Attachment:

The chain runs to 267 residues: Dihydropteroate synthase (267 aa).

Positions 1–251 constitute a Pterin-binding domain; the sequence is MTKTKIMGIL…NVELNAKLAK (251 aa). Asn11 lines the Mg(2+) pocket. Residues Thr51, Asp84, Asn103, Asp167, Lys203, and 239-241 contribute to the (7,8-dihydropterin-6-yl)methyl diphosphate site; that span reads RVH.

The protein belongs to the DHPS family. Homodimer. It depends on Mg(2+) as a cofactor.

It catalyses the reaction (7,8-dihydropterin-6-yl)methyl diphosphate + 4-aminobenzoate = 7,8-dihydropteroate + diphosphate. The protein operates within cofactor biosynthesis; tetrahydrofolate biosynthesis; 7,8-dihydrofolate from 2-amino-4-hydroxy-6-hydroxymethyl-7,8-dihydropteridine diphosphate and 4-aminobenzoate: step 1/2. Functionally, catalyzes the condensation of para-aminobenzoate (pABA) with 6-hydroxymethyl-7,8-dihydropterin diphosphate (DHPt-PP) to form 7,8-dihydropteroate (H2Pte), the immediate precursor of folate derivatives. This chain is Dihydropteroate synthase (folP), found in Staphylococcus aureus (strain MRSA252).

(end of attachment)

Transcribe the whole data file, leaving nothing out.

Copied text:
The chain runs to 267 residues: Dihydropteroate synthase (267 aa).

Positions 1–251 constitute a Pterin-binding domain; the sequence is MTKTKIMGIL…NVELNAKLAK (251 aa). Asn11 lines the Mg(2+) pocket. Residues Thr51, Asp84, Asn103, Asp167, Lys203, and 239-241 contribute to the (7,8-dihydropterin-6-yl)methyl diphosphate site; that span reads RVH.

The protein belongs to the DHPS family. Homodimer. It depends on Mg(2+) as a cofactor.

It catalyses the reaction (7,8-dihydropterin-6-yl)methyl diphosphate + 4-aminobenzoate = 7,8-dihydropteroate + diphosphate. The protein operates within cofactor biosynthesis; tetrahydrofolate biosynthesis; 7,8-dihydrofolate from 2-amino-4-hydroxy-6-hydroxymethyl-7,8-dihydropteridine diphosphate and 4-aminobenzoate: step 1/2. Functionally, catalyzes the condensation of para-aminobenzoate (pABA) with 6-hydroxymethyl-7,8-dihydropterin diphosphate (DHPt-PP) to form 7,8-dihydropteroate (H2Pte), the immediate precursor of folate derivatives. This chain is Dihydropteroate synthase (folP), found in Staphylococcus aureus (strain MRSA252).